[Python-Dev] Revised decimal type PEP
Tue, 31 Jul 2001 03:27:11 -0400
On Tuesday 31 July 2001 12:36 pm, M.-A. Lemburg wrote:
> I'd suggest to follow the rules for the SQL definitions
> of DECIMAL(,).
> Well, there are several options. I support that the IBM paper
> on decimal types has good hints as to what the type should do.
> Again, SQL is probably a good source for inspiration too, since
> it deals with decimals a lot.
Ok, I know about the IBM paper. is there online document on the SQL
semantics that can be referenced in the PEP?
> I see, the small 'b' still looks funny to me though. Wouldn't
> 1.23f and 25i be more intuitive ?
I originally used 'f' for both the integer and float. The use of 'b' was
suggested by Guido. There were two reasons not to use 'i' for integers. The
first has to do with how the tokenizer works. It doesn't distringuish
between float and int when the token string is passed to parsenumber(). Both
float and int are processed by the same function. I could have got around
this problem by having the switch statement in parsenumber recognize both 'i'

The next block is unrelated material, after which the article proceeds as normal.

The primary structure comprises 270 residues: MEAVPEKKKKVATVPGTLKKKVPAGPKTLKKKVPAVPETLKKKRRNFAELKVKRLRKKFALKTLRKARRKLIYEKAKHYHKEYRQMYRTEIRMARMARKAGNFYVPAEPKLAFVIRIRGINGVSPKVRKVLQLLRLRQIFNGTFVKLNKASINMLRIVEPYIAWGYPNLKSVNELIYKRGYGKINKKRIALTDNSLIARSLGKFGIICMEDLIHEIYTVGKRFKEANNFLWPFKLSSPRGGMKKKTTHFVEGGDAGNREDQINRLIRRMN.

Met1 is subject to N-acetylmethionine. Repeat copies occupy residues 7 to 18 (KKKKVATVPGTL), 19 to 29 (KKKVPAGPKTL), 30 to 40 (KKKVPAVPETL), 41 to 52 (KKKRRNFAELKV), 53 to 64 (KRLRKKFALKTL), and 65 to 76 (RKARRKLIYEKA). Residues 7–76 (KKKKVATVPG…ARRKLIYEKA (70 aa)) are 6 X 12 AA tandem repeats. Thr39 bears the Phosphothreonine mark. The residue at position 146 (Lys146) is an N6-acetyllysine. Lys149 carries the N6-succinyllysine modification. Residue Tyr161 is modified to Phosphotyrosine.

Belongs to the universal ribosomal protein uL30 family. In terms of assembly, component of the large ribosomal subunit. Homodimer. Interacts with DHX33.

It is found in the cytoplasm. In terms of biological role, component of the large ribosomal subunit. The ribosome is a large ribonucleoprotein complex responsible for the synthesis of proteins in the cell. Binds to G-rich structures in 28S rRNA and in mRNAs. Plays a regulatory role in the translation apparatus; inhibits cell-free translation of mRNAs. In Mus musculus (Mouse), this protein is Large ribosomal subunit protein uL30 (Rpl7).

and 'f', but there is another problem with using 'i'. The 25i would be
confusing for someone if they was trying to use an imaginary numbers If they
accidentally typed 25i instead of 25j they would get an integer instead of an
imaginary number. The error might not be detected since 3.0 + 4i would
> > > I'd rather have this explicit in the sense that you define which
> > > assumptions will be made and what issues arise (rounding, truncation,
> > > loss of precision, etc.).
> > Can you give an example of how this might be implemented.
> You would typically first coerce the types to the "larger"
> type, e.g. float + decimal -> float + float -> float, so
> you'd only have to document how the conversion is done and
> which accuracy to expect.
I would be concerned about the float + decimal automatically generating a
float. Would it generate an error message if the pedantic flag was set?
Would it generate a warning in safe mode?
Also, why do you consider a float to be a "larger" value type than decimal?
Do you mean that a float is less precise?